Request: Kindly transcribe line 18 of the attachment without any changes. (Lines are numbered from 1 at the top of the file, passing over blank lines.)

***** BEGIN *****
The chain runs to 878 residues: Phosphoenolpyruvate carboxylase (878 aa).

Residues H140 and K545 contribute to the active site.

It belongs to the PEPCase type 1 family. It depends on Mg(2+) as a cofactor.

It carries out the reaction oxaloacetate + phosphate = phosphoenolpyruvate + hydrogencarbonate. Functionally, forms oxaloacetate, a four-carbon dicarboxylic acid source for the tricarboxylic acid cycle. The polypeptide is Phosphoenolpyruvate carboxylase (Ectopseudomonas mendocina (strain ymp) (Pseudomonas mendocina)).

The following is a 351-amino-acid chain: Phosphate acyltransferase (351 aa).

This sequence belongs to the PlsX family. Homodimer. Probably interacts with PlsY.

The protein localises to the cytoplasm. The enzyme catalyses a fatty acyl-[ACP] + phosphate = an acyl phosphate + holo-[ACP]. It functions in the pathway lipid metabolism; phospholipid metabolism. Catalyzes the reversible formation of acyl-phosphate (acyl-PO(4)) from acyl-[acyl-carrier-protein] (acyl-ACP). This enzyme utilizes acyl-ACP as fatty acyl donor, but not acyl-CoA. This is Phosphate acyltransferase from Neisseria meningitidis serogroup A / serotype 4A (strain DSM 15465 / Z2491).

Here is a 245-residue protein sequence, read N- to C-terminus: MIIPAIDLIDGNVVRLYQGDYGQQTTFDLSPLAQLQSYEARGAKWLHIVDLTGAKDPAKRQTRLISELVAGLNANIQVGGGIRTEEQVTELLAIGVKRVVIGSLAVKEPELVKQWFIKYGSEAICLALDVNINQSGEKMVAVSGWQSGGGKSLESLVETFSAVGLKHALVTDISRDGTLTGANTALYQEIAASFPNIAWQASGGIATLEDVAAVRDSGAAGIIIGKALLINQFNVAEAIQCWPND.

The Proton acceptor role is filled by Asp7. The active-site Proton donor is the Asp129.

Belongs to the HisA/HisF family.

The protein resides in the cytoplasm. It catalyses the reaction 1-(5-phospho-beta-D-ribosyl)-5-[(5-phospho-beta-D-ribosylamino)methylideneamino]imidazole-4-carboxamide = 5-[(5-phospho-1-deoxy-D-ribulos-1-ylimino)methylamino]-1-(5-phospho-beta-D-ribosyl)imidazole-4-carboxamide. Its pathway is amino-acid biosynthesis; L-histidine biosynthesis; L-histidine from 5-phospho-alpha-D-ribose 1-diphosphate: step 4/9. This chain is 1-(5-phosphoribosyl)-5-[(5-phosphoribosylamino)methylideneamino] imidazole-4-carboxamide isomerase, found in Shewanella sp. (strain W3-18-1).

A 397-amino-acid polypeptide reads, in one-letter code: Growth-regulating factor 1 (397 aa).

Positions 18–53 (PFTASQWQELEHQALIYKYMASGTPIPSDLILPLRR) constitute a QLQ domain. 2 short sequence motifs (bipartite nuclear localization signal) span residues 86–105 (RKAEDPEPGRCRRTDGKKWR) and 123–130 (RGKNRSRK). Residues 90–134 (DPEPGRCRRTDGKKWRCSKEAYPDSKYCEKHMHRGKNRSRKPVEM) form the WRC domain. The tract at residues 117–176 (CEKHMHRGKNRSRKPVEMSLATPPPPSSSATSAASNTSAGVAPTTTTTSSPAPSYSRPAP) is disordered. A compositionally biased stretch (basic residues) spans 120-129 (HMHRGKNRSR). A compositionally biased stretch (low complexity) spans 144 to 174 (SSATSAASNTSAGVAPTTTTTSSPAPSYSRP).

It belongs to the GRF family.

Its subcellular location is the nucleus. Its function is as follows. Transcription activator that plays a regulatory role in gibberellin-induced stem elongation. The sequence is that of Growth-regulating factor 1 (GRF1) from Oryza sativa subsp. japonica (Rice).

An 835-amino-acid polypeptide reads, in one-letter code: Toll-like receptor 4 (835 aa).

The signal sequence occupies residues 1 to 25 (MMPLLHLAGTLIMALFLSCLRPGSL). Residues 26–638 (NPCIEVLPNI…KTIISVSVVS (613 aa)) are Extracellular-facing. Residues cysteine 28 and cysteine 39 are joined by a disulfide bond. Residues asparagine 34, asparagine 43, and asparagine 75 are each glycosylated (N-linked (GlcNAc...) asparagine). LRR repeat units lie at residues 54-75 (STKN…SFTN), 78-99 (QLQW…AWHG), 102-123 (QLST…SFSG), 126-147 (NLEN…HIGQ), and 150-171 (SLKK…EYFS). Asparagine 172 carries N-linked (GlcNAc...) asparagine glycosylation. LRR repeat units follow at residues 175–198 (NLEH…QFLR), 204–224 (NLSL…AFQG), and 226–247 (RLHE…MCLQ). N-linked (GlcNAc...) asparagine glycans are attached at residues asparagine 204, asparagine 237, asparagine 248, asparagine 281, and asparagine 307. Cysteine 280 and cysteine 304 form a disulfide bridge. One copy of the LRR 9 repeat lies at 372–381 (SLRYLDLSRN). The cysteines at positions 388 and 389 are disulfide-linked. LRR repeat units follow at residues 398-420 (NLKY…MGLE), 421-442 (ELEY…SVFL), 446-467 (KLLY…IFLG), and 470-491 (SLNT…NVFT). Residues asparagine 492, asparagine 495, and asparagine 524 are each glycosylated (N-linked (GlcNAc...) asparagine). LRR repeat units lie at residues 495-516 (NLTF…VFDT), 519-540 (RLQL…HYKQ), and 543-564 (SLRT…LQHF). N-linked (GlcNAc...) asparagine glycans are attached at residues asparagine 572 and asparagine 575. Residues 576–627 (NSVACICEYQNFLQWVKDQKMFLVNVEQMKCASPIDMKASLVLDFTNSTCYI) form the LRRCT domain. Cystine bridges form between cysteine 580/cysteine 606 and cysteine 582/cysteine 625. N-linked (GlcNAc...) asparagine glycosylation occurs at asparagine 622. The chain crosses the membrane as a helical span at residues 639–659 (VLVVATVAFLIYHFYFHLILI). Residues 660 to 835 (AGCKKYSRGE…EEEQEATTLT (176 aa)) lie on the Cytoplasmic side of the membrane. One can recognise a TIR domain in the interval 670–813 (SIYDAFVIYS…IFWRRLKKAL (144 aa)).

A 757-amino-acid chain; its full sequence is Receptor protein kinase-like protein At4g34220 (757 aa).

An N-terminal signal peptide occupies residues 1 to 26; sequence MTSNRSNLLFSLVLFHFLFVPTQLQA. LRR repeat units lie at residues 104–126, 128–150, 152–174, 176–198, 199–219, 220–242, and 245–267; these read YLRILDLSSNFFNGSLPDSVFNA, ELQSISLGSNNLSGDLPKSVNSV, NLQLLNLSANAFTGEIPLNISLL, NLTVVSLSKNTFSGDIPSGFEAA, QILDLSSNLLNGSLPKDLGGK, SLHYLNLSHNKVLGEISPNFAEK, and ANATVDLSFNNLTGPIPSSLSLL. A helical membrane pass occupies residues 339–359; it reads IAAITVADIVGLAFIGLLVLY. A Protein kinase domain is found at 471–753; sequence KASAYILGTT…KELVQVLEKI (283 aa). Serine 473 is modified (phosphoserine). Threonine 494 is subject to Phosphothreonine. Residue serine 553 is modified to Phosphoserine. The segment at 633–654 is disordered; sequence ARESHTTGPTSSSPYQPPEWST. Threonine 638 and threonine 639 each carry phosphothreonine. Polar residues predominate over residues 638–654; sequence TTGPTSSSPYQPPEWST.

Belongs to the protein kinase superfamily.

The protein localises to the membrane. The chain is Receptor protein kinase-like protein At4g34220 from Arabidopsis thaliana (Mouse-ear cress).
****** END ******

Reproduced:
A 757-amino-acid chain; its full sequence is Receptor protein kinase-like protein At4g34220 (757 aa).